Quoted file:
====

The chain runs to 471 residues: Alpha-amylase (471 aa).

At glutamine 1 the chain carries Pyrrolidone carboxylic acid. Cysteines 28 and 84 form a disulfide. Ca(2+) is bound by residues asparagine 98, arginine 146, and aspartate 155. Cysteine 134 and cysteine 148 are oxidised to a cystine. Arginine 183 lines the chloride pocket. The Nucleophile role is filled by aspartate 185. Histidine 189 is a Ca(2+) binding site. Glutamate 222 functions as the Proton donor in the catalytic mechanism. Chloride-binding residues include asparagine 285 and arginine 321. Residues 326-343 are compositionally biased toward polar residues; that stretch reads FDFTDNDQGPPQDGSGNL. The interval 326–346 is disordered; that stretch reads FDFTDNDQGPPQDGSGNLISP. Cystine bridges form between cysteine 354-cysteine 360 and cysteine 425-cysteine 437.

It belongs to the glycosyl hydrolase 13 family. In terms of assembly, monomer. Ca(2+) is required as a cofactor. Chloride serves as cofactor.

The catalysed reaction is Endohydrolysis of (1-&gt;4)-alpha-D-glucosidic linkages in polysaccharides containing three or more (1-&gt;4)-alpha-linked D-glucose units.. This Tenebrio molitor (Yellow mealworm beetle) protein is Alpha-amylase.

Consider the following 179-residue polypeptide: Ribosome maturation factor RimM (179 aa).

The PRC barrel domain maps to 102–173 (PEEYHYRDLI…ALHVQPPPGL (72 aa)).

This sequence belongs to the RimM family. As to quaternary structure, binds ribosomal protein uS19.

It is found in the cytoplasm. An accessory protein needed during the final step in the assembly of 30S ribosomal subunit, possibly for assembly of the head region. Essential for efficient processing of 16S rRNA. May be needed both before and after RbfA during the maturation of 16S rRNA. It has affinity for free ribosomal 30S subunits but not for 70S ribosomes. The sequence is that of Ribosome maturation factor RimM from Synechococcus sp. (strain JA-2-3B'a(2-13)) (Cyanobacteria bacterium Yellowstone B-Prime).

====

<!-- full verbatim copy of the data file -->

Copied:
The chain runs to 471 residues: Alpha-amylase (471 aa).

At glutamine 1 the chain carries Pyrrolidone carboxylic acid. Cysteines 28 and 84 form a disulfide. Ca(2+) is bound by residues asparagine 98, arginine 146, and aspartate 155. Cysteine 134 and cysteine 148 are oxidised to a cystine. Arginine 183 lines the chloride pocket. The Nucleophile role is filled by aspartate 185. Histidine 189 is a Ca(2+) binding site. Glutamate 222 functions as the Proton donor in the catalytic mechanism. Chloride-binding residues include asparagine 285 and arginine 321. Residues 326-343 are compositionally biased toward polar residues; that stretch reads FDFTDNDQGPPQDGSGNL. The interval 326–346 is disordered; that stretch reads FDFTDNDQGPPQDGSGNLISP. Cystine bridges form between cysteine 354-cysteine 360 and cysteine 425-cysteine 437.

It belongs to the glycosyl hydrolase 13 family. In terms of assembly, monomer. Ca(2+) is required as a cofactor. Chloride serves as cofactor.

The catalysed reaction is Endohydrolysis of (1-&gt;4)-alpha-D-glucosidic linkages in polysaccharides containing three or more (1-&gt;4)-alpha-linked D-glucose units.. This Tenebrio molitor (Yellow mealworm beetle) protein is Alpha-amylase.

Consider the following 179-residue polypeptide: Ribosome maturation factor RimM (179 aa).

The PRC barrel domain maps to 102–173 (PEEYHYRDLI…ALHVQPPPGL (72 aa)).

This sequence belongs to the RimM family. As to quaternary structure, binds ribosomal protein uS19.

It is found in the cytoplasm. An accessory protein needed during the final step in the assembly of 30S ribosomal subunit, possibly for assembly of the head region. Essential for efficient processing of 16S rRNA. May be needed both before and after RbfA during the maturation of 16S rRNA. It has affinity for free ribosomal 30S subunits but not for 70S ribosomes. The sequence is that of Ribosome maturation factor RimM from Synechococcus sp. (strain JA-2-3B'a(2-13)) (Cyanobacteria bacterium Yellowstone B-Prime).